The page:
In 1984 the number of photographs taken by people in the U.K. broke the 1 million mark and 75% of all households had a camera. By the end of the millennium (1999) people in Britain spent over 1 billion on cameras, film and processing and the number of photographs taken had exceeded 3 billion.1 There is little doubt that most people are familiar with cameras, and the majority will be engaged in forms of photographic practice as amateurs, that is as a “pastime” or hobby or as an adjunct to events, activities and leisure in their everyday lives.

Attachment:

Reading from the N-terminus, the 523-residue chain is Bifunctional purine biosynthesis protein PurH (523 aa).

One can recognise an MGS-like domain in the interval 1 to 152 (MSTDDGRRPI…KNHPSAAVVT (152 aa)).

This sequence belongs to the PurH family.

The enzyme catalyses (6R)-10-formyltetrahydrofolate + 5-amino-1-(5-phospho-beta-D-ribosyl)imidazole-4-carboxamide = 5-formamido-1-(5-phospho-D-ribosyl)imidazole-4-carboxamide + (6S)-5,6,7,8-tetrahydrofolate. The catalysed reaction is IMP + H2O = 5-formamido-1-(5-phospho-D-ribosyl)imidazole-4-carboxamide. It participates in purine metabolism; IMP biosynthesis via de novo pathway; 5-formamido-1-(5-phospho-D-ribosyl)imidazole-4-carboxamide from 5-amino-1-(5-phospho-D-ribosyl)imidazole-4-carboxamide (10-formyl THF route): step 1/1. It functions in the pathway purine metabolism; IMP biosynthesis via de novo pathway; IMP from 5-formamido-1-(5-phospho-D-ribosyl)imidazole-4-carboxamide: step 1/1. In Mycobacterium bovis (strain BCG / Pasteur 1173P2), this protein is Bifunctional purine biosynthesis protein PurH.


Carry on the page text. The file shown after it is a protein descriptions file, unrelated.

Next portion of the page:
Harrison, B. (2004), "SNAP HAPPY: TOWARD A SOCIOLOGY OF “EVERYDAY” PHOTOGRAPHY", Pole, C. (Ed.) Seeing is Believing? Approaches to Visual Research (Studies in Qualitative Methodology, Vol. 7), Emerald Group Publishing Limited, Bingley, pp. 23-39. https://doi.org/10.1016/S1042-3192(04)07003-XDownload as .RIS
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